An Audrey Hepburn black and white canvas, a Marilyn Monroe box set, and a coffee book collection neatly arranged. Other than a few trinkets and artefacts showcasing who I am, my room is plain. Organised. I never hoard; I rejoice in waving goodbye to unloved pieces. Click on my laptop and browse my phone however, and you’ll notice digital hoarding.
Realising a problem
600 photos deleted last month. I felt ecstatic. Most were VSCO filtered shots, and I believe it’s only worth keeping original files. My old moody A4 preset doesn’t belong with my bright N1. Some of my deleted images captured repetitive sunshine views and buildings abroad. Others were random selfies and frozen moments bearing no significance.
You would think with such a clear out, my digital hoarding is non-existent. I haven’t confessed to the thousand photos saved on Google Drive, my phone is running on limited space and I continue emailing myself photos I would hate to lose. I’ve prepared myself for every scenario, especially as my teenage self always forgot to back-up memories.
I know there’s a problem because I struggle to find things. A recent BBC article on digital hoarding shared professor Jo Ann Oravec’s opinion: “If they get to that point where they’ve become overwhelmed by the data that they’ve got… that may indicate that there’s some kind of problem.”
Digital hoarding vs. traditional
Considering how tidy and organised my physical objects are, I’m surprised I struggle so much online. While I’m not as extreme as some cases – a man in Amsterdam saves 1,000 digital photos a day – I do find what I have overwhelming. Which I believe is the main point. As a writer, my files bury countless Word docs and my emails burden work tasks and updates.
I’m petrified of deleting them. What if I need a work email in the future? What if I have to prove I worked with a brand and need an email from them confirming our collaboration? In 2016, Mel magazine discussed digital hoarding and writer Devon Maloney said “Digital hoarding is especially slippery because these days everyone does it, even if just by accident.”
While traditional hoarding associates emotional attachments to objects, digital hoarding combines emotions with anxiety and fears of deletion. We’re encouraged to invest in the Cloud and Drive, and we’re also bombarded with spam, pointless DM’s and subscription emails we never subscribed to. There’s a lazy element to overfilled inboxes along with an obsession to keep ‘just in case’.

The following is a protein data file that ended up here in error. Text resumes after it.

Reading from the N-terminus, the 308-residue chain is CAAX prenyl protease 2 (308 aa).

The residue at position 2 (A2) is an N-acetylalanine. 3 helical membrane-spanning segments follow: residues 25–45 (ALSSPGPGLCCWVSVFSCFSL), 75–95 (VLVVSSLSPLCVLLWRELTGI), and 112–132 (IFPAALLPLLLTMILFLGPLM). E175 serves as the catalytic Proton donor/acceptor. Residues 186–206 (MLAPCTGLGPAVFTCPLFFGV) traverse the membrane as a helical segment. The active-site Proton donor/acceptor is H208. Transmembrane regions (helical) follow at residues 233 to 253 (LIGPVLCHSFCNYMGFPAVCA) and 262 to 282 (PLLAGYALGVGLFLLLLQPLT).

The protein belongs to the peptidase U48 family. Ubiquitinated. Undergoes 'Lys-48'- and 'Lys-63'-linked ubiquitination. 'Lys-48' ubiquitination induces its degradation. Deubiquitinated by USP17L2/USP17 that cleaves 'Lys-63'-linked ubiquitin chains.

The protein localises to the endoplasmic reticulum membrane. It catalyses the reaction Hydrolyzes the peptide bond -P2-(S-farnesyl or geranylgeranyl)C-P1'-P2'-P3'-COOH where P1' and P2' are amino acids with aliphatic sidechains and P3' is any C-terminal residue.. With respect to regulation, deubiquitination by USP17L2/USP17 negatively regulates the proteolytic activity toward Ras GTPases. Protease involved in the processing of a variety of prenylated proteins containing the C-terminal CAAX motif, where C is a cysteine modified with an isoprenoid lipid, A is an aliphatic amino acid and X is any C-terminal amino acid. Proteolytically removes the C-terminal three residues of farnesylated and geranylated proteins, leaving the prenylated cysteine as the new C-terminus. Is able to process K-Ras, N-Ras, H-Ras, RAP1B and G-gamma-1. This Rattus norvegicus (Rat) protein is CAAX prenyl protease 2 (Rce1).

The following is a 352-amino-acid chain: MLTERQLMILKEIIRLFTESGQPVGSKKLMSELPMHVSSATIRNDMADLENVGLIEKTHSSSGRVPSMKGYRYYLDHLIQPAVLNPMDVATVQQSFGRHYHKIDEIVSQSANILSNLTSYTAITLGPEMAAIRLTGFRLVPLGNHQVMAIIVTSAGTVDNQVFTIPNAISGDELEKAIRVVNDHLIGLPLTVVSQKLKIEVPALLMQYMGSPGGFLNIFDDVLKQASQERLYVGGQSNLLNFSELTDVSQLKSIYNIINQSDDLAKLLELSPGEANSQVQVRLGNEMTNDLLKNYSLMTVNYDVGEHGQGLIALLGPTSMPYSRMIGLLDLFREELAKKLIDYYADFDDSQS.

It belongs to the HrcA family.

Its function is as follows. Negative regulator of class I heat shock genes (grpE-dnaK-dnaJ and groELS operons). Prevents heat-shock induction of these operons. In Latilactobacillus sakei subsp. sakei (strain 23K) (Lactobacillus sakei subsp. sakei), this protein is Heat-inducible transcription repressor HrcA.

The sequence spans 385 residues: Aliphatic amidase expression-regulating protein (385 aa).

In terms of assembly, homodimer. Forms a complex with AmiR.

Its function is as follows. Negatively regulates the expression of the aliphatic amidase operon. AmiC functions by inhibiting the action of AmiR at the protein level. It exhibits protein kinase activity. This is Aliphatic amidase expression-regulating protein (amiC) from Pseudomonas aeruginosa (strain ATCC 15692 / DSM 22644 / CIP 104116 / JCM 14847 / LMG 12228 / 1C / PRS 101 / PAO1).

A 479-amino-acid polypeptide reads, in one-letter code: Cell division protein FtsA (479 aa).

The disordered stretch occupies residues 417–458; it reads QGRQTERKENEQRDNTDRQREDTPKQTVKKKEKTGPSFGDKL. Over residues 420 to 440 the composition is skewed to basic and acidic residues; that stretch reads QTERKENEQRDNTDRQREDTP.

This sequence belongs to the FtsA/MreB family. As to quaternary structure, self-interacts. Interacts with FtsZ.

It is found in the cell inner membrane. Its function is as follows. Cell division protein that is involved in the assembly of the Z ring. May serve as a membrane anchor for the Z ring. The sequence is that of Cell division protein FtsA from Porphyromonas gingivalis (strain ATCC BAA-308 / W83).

Where to begin?
Close friends know I’m reckless digitally. Two websites I use to write for have shut down and I didn’t screenshot or save the articles I wrote for them. My response, they’re old and not meaningful today. Thousands of beloved photos have disappeared from phones breaking and invisible memory cards. Though I like digital hoarding, I have learnt to move forward.
Perhaps my ability to remember past events helps me stay calm. Don’t we all love saying it’s great to look back on past images? We spend 5 minutes once in a blue moon reminiscing, before we feel present issues need attending to. Is it healthy to put Marie Kondo’s methods on our digital space? To scroll through our files and ask if they make us feel good?
Healthline.com shares suggestions on where to begin. Setting up filters, auditing each month as well as checking through your downloads folder on a weekly basis. Despite my Pinterest, I have a habit of saving ‘inspiration’ screenshots. Like old images, I rarely see them.
What will happen in the future?
When my grandmother passed away, she left a book she put together, tracing back my family line from the 1700’s. She left her wedding album, a bag full of photos of my grandparents and ancestors, in addition to some treasured photo albums. How will future generations cope when their loved ones leave thousands upon thousands of images, files and digital stuff?
Is more always more? Part of me wants to separate my special photos from the not so special. Me overlooking the views of Barcelona – keep; me standing by a white wall in my house – feel free to delete. We are the generation who love taking photos for the sake of taking. At what point do we stop?
Are you a digital hoarder? How easy it to remove old files?